How to Cut an Internal Doorway

Making a doorway in an existing wall may be necessary if you’re changing the use of the room or improving its layout: this is typical when converting a kitchen, where fitted units dictate the positions of access and exit doors. As with fitting a hatchway, it’s necessary to install a lintel to ensure the stability of the wall itself and any other load which bears on it.

Preparing a brick or block wall

First check whether the wall is non-loadbearing or loadbearing. If the former, seek approval from the Building Control Officer (BCO). Mark the opening on one side of the wall, then examine the coursing of the bricks or blocks by exposing a small area; move the opening if necessary to align the perimeter with the vertical joints.

Internal Doorway

The height should allow for the height of the door plus 1 0mm tolerance, the thickness of the soffit lining and a new concrete or steel lintel. The width of the opening should be the width of the door plus 6mm tolerance and twice the thickness of the door jamb lining. Allow a further 12mm for fitting the lining.

Carefully prise off the skirtings from both sides of the wall. They can be cut and reused later. Prop the wall and fit the lintel before cutting out the bulk of the masonry. Leave overnight for the bearings to set hard. The next day, starting from the top just below the lintel, chop out the individual bricks using a club hammer and bolster chisel. At the sides of the opening cut the half or three-quarter bricks protruding into the doorway. Chop downwards where you can. If the wall is built from lightweight blocks, use a universal hand saw or a masonry saw to slice through the bonding.

Bag up the rubble frequently in stout polythene sacks and stack whole bricks out of the way for re-use. Spray the area with water from a plant sprayer to settle the dust.

At the bottom, chop out the brickwork to just below floor level so that you can continue the flooring.

Fitting the door lining

You’ll have to fit a timber frame within the new doorway to which you can attach the stop-bead, door and decorative architrave. Make the frame from planed timber 25mm thick and the width of the wall. Fit the lining to the sides of the opening with galvanized metal frame cramps mortared into slots cut in the brickwork, or fit wooden wedges in the mortar joints and nail the frame to them.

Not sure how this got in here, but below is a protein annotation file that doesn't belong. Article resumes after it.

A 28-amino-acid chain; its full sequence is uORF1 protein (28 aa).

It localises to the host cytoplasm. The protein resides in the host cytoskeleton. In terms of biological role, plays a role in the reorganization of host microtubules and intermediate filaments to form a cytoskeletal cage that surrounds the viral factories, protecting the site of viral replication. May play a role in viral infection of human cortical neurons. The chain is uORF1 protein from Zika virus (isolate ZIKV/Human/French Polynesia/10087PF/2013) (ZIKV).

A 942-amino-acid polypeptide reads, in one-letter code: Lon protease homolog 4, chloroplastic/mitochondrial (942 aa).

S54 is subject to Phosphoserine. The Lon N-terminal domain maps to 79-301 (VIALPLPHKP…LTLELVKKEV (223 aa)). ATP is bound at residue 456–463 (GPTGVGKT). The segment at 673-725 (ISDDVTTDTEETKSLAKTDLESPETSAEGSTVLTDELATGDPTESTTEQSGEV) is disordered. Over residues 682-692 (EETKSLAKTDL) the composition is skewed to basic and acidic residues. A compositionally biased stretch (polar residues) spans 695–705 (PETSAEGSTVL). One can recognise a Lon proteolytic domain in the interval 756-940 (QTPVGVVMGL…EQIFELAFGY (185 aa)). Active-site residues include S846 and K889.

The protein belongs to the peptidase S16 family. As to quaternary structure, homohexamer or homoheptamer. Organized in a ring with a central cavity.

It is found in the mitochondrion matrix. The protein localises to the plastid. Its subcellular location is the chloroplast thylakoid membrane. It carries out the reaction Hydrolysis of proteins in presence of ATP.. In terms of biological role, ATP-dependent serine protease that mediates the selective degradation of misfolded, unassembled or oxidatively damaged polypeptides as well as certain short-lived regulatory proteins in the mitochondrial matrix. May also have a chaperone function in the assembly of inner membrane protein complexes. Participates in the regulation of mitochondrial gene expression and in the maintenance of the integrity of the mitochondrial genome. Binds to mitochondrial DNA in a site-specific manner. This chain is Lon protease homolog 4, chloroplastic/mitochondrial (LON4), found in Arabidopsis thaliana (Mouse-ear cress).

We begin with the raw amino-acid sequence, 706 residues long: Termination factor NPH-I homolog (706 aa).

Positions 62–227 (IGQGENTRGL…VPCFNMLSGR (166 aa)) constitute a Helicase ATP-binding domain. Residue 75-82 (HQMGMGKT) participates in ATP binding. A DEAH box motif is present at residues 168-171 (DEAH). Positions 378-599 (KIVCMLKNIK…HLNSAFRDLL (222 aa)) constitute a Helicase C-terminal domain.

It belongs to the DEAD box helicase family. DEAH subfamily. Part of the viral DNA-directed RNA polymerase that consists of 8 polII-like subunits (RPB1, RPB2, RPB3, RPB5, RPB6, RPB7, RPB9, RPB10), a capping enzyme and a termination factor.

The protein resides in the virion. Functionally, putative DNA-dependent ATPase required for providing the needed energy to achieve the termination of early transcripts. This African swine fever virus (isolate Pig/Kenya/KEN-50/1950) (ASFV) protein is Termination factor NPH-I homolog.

Dealing with a stud wall

First locate the positions of the studs, then prise off the skirting. Mark out the position for the opening on the wall then remove the plasterwork. For lath-and-plaster walls, chop through to the laths with a bolster chisel, then saw the strips off. For a plasterboard wall, saw through the cladding or use a sharp trimming knife. If there are studs on each side of the opening, cut the laths or plasterboard flush with these timbers. The hole position often won’t correspond with the studs, so cut back to the centre of the nearest stud on each side. Cut one or two studs to the required height—door plus 1 0mm tolerance and the lining thickness plus a 50mm (2in) head member.

Level up and skew-nail the head member to the remaining studs at each end. Also dovetail-nail it to the ends of the cut studs. Saw through and remove the floor plate to the width of the door, plus 6mm tolerance and twice the thickness of the door lining. Cut and nail the new studs, which will form the door jambs, to fit between the head and sill. Fit noggings between the new and original stud or studs. Cut and nail plasterboard to fill the gaps between the original wall surface and the new studs. Make and fit the door lining. Finish the surfaces with plaster, fit the architraves and replace the skirting.

Alternatively, cut the cladding from floor to ceiling and refit the studding flush with the cut edge. Mark the width of the opening, saw through the plaster from both sides of the wall then strip the plasterwork and knock out the exposed studs and noggings. Cut the floor sill level with the plaster and remove. Drive the studs into the cut edges until flush. Nail them at top and bottom. Fit a door head member between them and a short vertical stud above it. Cover the space above the doorway with plasterboard.

Filed Under: Home & Maintenance


About the Author: Jason Prickett loves to write about home maintenance and stuff you can do yourself instead of hiring any professional. His step by step guides will assist you in completing your home maintenance tasks.

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